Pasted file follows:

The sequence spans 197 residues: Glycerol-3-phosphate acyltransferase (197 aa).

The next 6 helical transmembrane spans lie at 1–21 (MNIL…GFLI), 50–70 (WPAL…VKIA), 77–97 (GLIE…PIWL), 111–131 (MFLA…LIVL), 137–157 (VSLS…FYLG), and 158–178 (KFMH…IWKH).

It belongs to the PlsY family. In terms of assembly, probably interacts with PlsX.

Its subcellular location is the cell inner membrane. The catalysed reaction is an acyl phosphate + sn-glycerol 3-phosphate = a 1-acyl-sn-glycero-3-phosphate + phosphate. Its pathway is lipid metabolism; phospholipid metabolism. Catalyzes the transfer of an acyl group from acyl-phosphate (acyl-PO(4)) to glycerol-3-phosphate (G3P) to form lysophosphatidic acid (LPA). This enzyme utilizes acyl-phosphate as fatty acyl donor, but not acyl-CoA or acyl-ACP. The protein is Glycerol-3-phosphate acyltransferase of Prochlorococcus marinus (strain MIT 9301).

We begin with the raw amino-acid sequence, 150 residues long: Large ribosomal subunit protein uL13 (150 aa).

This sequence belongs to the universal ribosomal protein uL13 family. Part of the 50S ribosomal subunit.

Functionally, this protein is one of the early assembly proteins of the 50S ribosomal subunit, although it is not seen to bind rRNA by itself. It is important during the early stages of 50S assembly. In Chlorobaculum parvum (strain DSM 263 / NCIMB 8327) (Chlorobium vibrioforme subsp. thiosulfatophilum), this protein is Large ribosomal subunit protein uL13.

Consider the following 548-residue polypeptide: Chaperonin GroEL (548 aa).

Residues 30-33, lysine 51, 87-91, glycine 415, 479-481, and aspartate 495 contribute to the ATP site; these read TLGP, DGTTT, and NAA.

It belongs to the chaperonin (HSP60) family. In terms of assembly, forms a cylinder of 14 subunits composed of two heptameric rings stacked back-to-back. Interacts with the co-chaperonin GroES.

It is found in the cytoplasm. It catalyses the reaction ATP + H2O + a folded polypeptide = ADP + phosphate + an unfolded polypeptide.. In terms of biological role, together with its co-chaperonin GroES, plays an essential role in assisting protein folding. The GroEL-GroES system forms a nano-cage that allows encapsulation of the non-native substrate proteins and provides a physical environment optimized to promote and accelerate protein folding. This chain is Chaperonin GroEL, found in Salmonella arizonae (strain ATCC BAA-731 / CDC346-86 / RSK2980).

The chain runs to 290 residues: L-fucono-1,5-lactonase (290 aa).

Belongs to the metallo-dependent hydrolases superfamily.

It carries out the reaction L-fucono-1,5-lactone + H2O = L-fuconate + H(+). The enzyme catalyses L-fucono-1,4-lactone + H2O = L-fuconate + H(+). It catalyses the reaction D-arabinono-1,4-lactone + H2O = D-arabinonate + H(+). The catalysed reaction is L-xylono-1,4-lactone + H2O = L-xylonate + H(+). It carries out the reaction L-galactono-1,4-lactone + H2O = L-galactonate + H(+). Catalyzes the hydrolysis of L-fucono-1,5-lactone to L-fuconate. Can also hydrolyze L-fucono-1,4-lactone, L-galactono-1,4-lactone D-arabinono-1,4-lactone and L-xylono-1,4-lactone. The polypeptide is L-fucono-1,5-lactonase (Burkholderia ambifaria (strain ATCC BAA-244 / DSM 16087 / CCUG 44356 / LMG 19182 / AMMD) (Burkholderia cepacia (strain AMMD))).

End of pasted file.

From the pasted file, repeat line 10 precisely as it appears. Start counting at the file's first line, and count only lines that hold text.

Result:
It belongs to the chaperonin (HSP60) family. In terms of assembly, forms a cylinder of 14 subunits composed of two heptameric rings stacked back-to-back. Interacts with the co-chaperonin GroES.